Plain sugar is seen as unhealthy, which is why some people substitute white sugar with brown sugar, thinking that it is a better choice.
Others believe that natural sweeteners like honey and maple syrup are healthier than white sugar.
The Health Promotion Board debunks four common myths and offers tips on how to lower your sugar intake.
It is healthier to bake cake with brown sugar than with refined white sugar. Fact: Not quite. Brown sugar seems like a healthier option as it contains additional minerals such as magnesium, potassium, calcium and iron.
However, the difference made by these minerals is minuscule.
Both types of sugar contain the same amount of calories.
So, while brown sugar enhances the taste of baked products and gives them a nice, caramelised sheen, it is not a healthier option.
Eat cakes in moderation.
Adding honey to my drink is better than adding plain sugar. Fact: Yes, to an extent.
Honey is a natural source that is sold either raw or pasteurised. Its antioxidant and antimicrobial properties, which are not present in table sugar, are well documented.
However, it is still sugar and has a similar calorie content as plain sugar. Honey should thus be consumed in moderation.
Reduce the sugar or honey you are adding to your hot beverages by half.
For a lower calorie and lower sugar option, go for natural maple syrup. It has about 25 per cent less (natural) sugar than honey and refined white sugar.
If you want a zero-calorie option, add sweeteners or dried stevia leaves to your drink instead.
Drinking a glass of fruit juice is better than drinking a can of soda. Fact: Yes, but it isn't better by a great margin.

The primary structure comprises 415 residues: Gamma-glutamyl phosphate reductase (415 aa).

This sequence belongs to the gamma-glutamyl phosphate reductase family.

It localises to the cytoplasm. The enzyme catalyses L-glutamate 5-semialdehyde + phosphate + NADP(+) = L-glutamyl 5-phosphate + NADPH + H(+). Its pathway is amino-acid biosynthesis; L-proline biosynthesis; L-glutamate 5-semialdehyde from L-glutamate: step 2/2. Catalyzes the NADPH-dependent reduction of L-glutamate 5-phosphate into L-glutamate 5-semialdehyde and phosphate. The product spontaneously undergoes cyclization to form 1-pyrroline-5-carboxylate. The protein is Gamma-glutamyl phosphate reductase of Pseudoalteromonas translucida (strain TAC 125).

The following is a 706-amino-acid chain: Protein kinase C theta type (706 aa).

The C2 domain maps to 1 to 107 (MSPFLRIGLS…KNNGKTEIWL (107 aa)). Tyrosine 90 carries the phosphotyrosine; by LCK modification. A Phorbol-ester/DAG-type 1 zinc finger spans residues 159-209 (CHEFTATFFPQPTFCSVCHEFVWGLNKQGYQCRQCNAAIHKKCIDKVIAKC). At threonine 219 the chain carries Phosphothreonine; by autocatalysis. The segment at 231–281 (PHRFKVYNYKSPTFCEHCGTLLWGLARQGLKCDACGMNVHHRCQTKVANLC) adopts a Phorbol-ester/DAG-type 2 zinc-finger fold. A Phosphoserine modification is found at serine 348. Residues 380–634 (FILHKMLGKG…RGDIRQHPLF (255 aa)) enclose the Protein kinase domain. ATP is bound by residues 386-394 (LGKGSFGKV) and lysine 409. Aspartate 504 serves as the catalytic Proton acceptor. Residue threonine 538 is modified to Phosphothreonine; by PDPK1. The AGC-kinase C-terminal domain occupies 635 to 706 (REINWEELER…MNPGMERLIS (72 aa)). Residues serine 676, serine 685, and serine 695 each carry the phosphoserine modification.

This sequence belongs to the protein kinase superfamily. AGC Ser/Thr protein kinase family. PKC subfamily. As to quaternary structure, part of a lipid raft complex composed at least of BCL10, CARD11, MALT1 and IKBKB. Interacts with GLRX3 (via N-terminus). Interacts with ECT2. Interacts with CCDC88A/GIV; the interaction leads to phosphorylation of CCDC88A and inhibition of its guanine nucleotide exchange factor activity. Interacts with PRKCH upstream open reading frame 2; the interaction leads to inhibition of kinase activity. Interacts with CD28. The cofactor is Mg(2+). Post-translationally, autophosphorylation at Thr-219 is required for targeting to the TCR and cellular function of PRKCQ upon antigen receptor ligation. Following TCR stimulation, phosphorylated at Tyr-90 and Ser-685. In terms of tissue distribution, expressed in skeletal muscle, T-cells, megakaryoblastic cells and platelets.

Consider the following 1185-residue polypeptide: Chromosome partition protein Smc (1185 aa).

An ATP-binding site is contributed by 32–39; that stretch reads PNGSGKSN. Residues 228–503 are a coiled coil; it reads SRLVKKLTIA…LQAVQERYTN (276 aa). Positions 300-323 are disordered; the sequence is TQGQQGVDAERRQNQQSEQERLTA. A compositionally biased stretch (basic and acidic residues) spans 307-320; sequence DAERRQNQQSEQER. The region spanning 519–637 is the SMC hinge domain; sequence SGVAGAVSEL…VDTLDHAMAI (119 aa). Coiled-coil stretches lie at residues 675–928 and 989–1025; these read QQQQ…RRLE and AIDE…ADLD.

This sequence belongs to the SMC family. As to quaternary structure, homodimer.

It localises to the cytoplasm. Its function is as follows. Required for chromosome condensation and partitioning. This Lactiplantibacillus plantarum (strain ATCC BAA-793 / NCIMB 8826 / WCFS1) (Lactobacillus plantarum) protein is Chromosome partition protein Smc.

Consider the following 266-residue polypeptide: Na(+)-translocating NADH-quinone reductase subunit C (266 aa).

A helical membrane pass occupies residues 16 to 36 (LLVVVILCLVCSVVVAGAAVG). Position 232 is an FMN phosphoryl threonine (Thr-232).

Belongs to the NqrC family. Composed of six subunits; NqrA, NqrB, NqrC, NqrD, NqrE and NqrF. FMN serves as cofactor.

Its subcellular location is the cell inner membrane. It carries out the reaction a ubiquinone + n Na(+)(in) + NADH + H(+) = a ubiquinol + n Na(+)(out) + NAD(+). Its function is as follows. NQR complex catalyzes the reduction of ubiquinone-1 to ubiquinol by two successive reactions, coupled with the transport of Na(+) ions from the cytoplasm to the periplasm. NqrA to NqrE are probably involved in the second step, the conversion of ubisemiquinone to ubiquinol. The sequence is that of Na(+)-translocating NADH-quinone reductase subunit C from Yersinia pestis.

While fruit juices contain more nutrients than soda, they may still contain a substantial amount of sugar.
A can of soda may contain seven teaspoons of sugar while a packaged fruit juice drink has 61/2 teaspoons.
A glass of fresh fruit juice can contain five teaspoons of sugar in comparison. You should have no more than one glass of fruit juice per day.
Drinking fresh fruit juice is as good as eating fresh fruit. Fact: No. It is better to eat whole fruit as you will get more vitamins, minerals and fibre.
Aim to have at least half a plate of fruit and vegetables at every meal.
If cutting up a whole papaya or watermelon is too much trouble, go for smaller fruits like pears, apples or plums that can be eaten with their skin.
These will give you an extra shot of dietary fibre, which could help to lower blood sugar and cholesterol levels.
Watch sugar intake
As a rough guide, added sugar (during manufacturing or cooking) should not constitute more than 10 per cent of your dietary energy.
This works out to 40g to 55g (eight to 11 teaspoons) of sugar intake a day.
Daily recommended sugar limit by age group
6 to 12 months: 5 tsp (25g)
1 to 2 years: 7 tsp (35g)
3 to 6 years: 9 tsp (45g)
7 to 18 years: 11 tsp (55g)
Above 18 years: 11 tsp (55g)
• Source: Health Promotion Board
This article was first published on Jan 17, 2017.
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